Psychologist making pseudo-claim that recent works "compromise the Bayesian point of view"

by [anonymous] 8y18th Jul 201117 comments


I have recently been corresponding with a friend who studies psychology regarding human cognition and the best underlying models for understanding it. His argument, summarized very briefly, is given by this quote:

Lastly, there has been a huge amount of research over the last two decades that shows human reasoning is 1) entirely constituted by emotion, and that it is 2) mostly unconscious and therefore out of our control. A lot of this research has seriously compromised the Bayesian point of view. I am referring to work done by Antonio Damasio, who demonstrated the essential role emotion plays in decision making (Descartes' Error), Timothy Wilson, who demonstrated the vital role of the unconscious (Strangers to Ourselves), and Jonathan Haidt, who demonstrated how moral reasoning is dictated by intuition and emotion (The Emotional Dog and its Rational Tail). I could go on and on here. I assume that you are familiar with this stuff. I'd just like to know how you who respond to this work from the point of view of your studies (in particular, those two points). I don't mean to get in a tit for tat debate here, just want the other side of the story.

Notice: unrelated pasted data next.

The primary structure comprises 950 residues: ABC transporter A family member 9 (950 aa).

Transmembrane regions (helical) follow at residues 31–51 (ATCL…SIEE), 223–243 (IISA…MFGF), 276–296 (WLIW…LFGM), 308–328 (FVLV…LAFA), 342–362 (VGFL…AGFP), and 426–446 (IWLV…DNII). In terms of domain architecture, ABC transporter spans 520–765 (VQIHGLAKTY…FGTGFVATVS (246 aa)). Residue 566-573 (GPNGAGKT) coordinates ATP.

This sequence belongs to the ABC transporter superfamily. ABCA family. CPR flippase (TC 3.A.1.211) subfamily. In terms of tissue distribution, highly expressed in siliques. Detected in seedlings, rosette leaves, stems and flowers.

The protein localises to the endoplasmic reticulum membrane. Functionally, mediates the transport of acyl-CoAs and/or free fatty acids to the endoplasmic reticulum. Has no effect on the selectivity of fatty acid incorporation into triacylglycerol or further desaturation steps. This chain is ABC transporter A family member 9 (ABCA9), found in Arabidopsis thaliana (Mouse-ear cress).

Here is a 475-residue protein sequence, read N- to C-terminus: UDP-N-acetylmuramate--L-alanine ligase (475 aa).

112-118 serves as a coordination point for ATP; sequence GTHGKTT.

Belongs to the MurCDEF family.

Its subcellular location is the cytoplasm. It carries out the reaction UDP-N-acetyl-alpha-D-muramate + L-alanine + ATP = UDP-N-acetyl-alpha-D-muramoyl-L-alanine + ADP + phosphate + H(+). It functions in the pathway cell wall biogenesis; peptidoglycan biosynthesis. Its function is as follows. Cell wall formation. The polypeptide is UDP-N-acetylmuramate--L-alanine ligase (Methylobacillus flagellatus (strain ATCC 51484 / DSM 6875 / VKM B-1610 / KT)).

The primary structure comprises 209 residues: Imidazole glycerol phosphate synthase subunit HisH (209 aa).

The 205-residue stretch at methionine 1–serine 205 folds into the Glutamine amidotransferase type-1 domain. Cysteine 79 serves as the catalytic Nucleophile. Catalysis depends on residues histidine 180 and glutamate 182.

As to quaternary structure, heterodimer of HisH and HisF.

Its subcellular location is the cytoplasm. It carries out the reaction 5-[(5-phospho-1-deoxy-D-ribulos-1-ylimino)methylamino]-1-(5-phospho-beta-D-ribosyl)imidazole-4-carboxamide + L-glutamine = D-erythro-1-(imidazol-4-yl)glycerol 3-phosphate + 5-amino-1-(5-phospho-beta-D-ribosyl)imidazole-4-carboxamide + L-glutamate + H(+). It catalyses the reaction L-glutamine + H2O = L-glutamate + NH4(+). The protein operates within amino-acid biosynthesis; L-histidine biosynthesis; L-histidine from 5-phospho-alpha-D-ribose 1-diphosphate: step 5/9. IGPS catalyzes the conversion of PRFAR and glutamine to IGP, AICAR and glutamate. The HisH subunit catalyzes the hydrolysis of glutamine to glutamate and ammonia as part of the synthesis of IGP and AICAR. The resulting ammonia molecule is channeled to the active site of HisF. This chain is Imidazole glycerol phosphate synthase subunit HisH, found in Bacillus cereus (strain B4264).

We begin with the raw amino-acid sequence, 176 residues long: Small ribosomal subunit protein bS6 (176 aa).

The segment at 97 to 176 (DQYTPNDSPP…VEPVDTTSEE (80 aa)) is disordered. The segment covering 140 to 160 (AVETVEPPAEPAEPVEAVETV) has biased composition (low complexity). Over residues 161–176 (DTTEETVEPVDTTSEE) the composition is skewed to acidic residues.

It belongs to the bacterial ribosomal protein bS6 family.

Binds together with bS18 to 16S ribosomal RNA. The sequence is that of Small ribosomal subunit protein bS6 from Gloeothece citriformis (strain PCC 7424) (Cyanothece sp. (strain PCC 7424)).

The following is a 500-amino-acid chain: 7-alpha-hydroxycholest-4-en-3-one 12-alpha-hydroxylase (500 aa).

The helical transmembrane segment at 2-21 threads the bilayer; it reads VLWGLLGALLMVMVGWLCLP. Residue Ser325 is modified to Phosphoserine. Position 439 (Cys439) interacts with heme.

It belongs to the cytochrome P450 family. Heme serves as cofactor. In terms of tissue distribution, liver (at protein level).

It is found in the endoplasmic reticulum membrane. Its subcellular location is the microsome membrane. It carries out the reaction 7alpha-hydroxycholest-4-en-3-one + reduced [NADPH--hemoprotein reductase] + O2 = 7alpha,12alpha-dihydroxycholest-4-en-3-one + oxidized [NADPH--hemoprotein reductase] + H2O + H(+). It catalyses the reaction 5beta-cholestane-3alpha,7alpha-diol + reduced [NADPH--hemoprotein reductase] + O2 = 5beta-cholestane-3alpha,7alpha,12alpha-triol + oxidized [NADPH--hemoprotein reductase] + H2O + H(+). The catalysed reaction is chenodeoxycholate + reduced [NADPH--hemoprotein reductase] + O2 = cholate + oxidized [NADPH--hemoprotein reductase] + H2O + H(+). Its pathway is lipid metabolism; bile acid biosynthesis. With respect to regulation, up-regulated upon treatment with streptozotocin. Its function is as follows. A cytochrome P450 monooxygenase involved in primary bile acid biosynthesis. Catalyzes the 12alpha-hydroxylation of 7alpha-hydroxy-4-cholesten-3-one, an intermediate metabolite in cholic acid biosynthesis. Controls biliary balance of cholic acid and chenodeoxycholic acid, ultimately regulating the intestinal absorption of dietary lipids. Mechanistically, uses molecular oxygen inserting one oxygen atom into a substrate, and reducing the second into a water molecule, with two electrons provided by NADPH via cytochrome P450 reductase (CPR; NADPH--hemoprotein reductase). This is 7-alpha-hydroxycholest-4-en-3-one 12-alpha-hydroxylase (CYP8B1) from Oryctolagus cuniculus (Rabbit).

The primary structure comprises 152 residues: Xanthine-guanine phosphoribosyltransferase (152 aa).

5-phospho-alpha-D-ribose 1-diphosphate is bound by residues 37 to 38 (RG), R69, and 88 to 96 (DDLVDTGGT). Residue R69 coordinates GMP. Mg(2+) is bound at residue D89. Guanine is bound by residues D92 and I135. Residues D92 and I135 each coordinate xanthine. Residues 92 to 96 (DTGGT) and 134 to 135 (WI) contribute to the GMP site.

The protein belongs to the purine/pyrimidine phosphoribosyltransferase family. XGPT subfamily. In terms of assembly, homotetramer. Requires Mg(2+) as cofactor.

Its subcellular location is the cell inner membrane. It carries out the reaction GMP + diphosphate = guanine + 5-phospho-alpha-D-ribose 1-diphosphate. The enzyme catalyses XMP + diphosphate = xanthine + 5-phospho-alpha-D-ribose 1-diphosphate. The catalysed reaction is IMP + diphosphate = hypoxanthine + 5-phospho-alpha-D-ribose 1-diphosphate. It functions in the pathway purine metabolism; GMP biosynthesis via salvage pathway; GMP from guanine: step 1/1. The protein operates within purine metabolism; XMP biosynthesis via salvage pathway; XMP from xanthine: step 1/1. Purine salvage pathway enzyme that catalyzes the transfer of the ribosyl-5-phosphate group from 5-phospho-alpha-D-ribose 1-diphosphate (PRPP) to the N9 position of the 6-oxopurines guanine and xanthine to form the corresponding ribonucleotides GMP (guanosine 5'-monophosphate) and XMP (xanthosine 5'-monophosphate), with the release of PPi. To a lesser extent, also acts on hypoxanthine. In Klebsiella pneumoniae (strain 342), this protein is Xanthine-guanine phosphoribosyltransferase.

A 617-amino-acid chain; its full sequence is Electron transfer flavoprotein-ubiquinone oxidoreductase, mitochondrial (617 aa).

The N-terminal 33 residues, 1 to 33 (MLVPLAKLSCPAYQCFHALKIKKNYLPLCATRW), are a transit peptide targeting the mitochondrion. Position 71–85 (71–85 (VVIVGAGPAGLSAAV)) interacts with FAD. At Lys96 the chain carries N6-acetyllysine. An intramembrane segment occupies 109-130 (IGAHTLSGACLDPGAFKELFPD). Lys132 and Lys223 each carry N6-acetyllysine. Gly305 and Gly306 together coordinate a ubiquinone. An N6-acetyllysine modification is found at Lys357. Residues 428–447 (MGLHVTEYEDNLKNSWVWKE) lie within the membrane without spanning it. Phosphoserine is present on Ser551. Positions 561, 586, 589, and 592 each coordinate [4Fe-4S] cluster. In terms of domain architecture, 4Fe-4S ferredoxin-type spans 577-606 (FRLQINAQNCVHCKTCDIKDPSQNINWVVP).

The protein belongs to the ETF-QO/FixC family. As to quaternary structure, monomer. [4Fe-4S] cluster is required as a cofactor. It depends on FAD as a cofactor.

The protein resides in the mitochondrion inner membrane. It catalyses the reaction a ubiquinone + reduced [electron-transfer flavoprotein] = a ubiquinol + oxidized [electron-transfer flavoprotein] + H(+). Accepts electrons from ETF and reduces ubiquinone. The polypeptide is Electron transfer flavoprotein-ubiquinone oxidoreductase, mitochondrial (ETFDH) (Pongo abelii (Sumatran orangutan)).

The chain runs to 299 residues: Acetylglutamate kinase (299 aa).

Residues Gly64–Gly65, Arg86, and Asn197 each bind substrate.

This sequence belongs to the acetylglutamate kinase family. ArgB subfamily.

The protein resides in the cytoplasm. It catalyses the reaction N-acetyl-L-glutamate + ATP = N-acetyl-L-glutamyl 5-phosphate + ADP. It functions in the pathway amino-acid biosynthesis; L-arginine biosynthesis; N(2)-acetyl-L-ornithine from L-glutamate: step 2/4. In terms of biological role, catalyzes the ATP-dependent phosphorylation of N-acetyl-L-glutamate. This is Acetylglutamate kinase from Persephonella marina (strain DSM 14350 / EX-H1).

I am having trouble synthesizing a response that captures the Bayesian point of view (and is sufficiently backed up by sources so that it will be useful for my friend rather than just gainsaying of the argument) because I am mostly a decision theory / probability person. Are these works of psychology and neuroscience really illustrating that human emotion governs decision making? What are some good neuroscience papers to read that deal with this, and how do Bayesians respond? It may be that everything he mentions above is a correct assessment (I don't know and don't have enough time to read the books right now), but that it is irrelevant if you want to make good decisions rather than just accept the types of decisions we already make.